I fitting dose response models to some data where I have been using the 4 parameter log logistic model from the drc package in R. For the most part, this model does a fine job modeling the dose response relationship but every now and then the model does a very poor job when there is just one extreme outlier. You can see what I am talking about in the following plot:

enter image description here

The other part might be that I don't want to have a strong monotonicity assumption as you see the monotonic relationship doesn't have to hold.

I don't have a lot of experience in this area and was wondering if there are models that are robust to single outliers that are used for dose response modeling? Any suggestions are greatly appreciated.


dr4pl coauthor here. That kind of "outlier" is -exactly- why we wrote dr4pl with the assumptions and bounds that we did.

dr4pl's loss function is specifically weighted to downplay strong outliers. Our vignette is full of examples like the question. Our exact motivation behind these changes was because in clinical data and other rare samples, we have little ability to assess what is a true outlier, a mistake, or natural variation in the data. In the interests of preserving the ability of future researchers to make their own decisions about what that point represents, we wrote an alternative. I think most researchers would agree that the true IC50 is not likely to be well captured by the figure in question, so it makes sense that we should explore alternative approaches.

I highly recommend you check out some nearly identical examples in the vignette, If you're specifically interested in the monotonicity assumptions, I'd recommend reading the section in the paper (ahead of print) http://rjournal.github.io/archive/2019/RJ-2019-003/index.html

Also, please consider accepting Isabella's answer. Hope you find something useful, Aubrey

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    $\begingroup$ Welcome to the site! Could you describe your reasoning briefly? We prefer it if answers are written here and links are used as a supplement. $\endgroup$ – mkt - Reinstate Monica Aug 25 '19 at 18:29

The PLOS ONE research article Dose-Response Analysis Using R by Ritz et al. mentions that the drc package has capabilities for robust estimation of dose-response models with continuous outcomes: http://journals.plos.org/plosone/article?id=10.1371/journal.pone.0146021. The article was published on December 30, 2015 (https://doi.org/10.1371/journal.pone.0146021).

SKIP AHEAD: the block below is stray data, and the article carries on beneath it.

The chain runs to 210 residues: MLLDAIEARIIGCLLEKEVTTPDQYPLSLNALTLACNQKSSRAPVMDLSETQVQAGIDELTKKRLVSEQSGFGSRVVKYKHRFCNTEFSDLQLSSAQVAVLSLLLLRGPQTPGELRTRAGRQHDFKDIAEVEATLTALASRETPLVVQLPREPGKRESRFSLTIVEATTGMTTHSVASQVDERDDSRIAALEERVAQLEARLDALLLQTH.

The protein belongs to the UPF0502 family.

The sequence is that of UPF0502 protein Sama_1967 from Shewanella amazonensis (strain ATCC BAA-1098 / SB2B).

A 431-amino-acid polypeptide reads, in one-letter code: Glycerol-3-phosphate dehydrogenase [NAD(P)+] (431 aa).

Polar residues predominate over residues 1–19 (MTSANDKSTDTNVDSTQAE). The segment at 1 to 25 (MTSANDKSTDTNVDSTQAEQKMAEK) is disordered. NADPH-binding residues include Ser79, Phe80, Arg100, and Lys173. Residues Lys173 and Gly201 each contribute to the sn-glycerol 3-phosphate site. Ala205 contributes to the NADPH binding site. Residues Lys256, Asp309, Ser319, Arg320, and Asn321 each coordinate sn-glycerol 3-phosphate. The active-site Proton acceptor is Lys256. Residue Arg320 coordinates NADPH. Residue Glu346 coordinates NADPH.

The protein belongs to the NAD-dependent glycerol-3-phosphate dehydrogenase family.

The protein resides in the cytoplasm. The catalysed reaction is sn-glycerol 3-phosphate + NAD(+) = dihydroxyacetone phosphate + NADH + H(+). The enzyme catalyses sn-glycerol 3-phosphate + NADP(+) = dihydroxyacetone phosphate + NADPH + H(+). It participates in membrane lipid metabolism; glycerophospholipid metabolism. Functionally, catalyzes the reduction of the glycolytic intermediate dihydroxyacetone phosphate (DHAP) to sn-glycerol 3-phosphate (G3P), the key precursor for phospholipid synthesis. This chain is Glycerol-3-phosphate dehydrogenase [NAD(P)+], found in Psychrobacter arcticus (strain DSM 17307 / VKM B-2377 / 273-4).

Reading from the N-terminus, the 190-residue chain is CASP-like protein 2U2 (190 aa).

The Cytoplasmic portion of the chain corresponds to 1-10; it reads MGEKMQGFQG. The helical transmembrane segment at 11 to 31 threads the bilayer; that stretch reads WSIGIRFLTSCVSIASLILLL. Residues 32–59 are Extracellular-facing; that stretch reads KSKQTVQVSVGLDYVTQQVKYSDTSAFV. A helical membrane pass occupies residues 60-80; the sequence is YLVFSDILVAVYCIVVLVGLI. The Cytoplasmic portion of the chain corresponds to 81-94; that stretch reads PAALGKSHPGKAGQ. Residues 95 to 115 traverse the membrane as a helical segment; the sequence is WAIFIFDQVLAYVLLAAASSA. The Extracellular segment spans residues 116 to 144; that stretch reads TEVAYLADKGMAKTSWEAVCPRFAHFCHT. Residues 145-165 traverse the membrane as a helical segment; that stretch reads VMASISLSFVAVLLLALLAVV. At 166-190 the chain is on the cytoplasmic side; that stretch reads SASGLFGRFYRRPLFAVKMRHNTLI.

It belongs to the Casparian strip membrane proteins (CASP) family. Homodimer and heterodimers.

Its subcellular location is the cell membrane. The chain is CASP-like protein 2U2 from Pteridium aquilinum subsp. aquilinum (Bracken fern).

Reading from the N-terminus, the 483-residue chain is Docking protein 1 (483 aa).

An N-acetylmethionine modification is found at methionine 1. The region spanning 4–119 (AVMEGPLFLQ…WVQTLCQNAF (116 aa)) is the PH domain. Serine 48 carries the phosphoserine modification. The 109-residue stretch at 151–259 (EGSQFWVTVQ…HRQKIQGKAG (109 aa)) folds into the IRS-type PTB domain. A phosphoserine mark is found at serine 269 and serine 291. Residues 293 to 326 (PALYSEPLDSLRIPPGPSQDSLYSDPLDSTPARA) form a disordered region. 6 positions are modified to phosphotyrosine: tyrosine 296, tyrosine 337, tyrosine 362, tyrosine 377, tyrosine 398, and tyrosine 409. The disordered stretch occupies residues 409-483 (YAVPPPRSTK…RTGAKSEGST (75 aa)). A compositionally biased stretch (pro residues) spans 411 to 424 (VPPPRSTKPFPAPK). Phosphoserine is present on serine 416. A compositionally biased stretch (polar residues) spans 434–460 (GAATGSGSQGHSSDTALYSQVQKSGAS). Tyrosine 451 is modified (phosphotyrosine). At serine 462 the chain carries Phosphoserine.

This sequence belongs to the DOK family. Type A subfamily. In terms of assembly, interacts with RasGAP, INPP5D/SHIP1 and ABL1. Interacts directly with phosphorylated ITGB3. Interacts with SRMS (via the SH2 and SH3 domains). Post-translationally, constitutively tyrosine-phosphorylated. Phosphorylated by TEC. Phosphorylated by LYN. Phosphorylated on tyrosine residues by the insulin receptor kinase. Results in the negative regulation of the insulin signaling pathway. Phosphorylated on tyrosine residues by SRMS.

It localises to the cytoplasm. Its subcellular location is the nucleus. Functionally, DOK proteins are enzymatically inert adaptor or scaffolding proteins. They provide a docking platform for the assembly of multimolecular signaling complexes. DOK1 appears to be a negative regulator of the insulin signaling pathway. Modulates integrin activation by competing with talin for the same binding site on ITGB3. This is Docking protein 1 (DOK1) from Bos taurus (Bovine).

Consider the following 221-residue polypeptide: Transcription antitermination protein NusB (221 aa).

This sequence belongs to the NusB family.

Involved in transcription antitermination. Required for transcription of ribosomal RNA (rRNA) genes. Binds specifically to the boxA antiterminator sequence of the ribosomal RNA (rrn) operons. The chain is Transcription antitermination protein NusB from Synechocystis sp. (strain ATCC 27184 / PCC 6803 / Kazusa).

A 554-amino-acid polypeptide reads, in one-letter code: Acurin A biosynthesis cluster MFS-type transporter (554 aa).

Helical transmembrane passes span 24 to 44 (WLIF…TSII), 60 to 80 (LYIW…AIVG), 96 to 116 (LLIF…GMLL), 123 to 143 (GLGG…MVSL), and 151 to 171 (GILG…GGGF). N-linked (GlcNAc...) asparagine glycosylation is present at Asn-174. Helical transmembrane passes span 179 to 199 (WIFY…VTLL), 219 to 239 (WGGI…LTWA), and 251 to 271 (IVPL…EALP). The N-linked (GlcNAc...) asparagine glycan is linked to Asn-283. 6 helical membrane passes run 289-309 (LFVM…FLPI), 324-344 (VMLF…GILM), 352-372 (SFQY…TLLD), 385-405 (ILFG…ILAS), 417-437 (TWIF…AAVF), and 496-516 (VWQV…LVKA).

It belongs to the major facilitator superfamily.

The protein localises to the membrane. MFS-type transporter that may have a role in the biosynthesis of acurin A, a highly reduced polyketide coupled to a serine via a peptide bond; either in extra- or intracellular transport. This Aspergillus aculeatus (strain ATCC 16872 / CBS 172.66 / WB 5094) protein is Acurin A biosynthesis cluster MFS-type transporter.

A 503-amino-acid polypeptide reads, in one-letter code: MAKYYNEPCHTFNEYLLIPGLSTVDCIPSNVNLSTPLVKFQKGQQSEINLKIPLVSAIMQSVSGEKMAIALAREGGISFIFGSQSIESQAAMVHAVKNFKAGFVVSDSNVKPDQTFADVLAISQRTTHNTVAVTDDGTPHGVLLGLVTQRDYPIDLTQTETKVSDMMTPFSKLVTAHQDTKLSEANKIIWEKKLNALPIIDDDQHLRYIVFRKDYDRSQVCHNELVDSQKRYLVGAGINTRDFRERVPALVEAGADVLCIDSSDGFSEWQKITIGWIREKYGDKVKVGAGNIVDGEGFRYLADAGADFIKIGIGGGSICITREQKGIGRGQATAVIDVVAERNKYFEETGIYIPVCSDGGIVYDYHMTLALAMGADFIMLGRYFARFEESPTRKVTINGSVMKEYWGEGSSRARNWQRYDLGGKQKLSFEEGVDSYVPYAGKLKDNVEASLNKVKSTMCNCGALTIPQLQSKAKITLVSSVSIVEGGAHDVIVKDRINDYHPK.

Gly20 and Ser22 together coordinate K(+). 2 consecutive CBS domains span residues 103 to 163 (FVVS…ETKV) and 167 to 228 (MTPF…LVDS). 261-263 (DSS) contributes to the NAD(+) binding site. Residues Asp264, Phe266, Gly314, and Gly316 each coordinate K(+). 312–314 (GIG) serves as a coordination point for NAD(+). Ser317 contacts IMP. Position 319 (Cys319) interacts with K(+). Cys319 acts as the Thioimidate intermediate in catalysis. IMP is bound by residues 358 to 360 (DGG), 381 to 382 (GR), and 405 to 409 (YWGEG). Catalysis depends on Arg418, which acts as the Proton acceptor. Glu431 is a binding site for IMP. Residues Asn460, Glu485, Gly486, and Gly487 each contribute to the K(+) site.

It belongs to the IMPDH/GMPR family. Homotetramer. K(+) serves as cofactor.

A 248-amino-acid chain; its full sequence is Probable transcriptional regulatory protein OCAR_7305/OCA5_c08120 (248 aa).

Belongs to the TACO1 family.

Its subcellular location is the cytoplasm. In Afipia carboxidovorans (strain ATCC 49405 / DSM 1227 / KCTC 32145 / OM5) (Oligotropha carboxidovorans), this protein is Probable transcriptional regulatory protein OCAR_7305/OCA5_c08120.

The drc package is currently available on CRAN: https://cran.r-project.org/web/packages/drc/index.html. According to the above-mentioned research article, drc is a flexible and versatile package for dose-response analyses in general. The package provides a user-friendly interface for:

  • Specifying model assumptions about the dose-response relationship (including a flexible suite of built-in model functions);
  • Summarizing fitted models;
  • Making inference on derived parameters associated with the fitted models.

In case this might help, see also the dr4plpackage, for which you can find some usage examples here: https://cran.r-project.org/web/packages/dr4pl/vignettes/usageExamples.html.

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    $\begingroup$ Can you post a full citation & a summary of the information at the link, in case it goes dead? $\endgroup$ – gung - Reinstate Monica Aug 26 '19 at 11:17

I think a third answer that belongs here is this: You need to be clear what you want in a "robust" estimator.

Robust is used with a lot of ambiguity in the statistical literature. It can mean:

  • that error estimate accounts for model misspecification
  • that the method is a generalization of a known or accepted technique that downweights the influence of extreme, outlying observations.
  • that the model is capable of fitting a large number of scenarios

My contention with the second sense of robust is that it exonerates statisticians from doing any thinking. If the "value" of 120 is wrong (clinical error), then delete it. But if it's not an error you need to figure out why it's there. Is this a longitudinal design? Was second dose applied before first was metabolized/cleared? Did the subject have liver or kidney damage and drug metabolism was slowed and response shows the cumulative effect? Could there be a U-shaped (logistic) curve relating dose and response? This is the power of 3+3 designs for evaluating dose-response.

But mainly it is the third sense on which there is some disagreement. The 4 parameter logistic model is indeed quite robust, having intercept, shift, slope, and scale terms. However, it cannot fit a "non-linear" sigmoid. So if 120 is "right" you need a different model, or a clearer understanding of the drug and its properties.

If you just want to fit an x-y curve, consider using a smoothing spline as an input to a least squares model. This can be quite challenging both in terms of fitting, interpreting, and generalizing to predict response in other scenarios.

You might consider a more sophisticated time series if the 120 was just a result of applying the second dose too soon. Consider modeling the area under the (dose concentration) curve as an input or "x" variable in the analysis instead.


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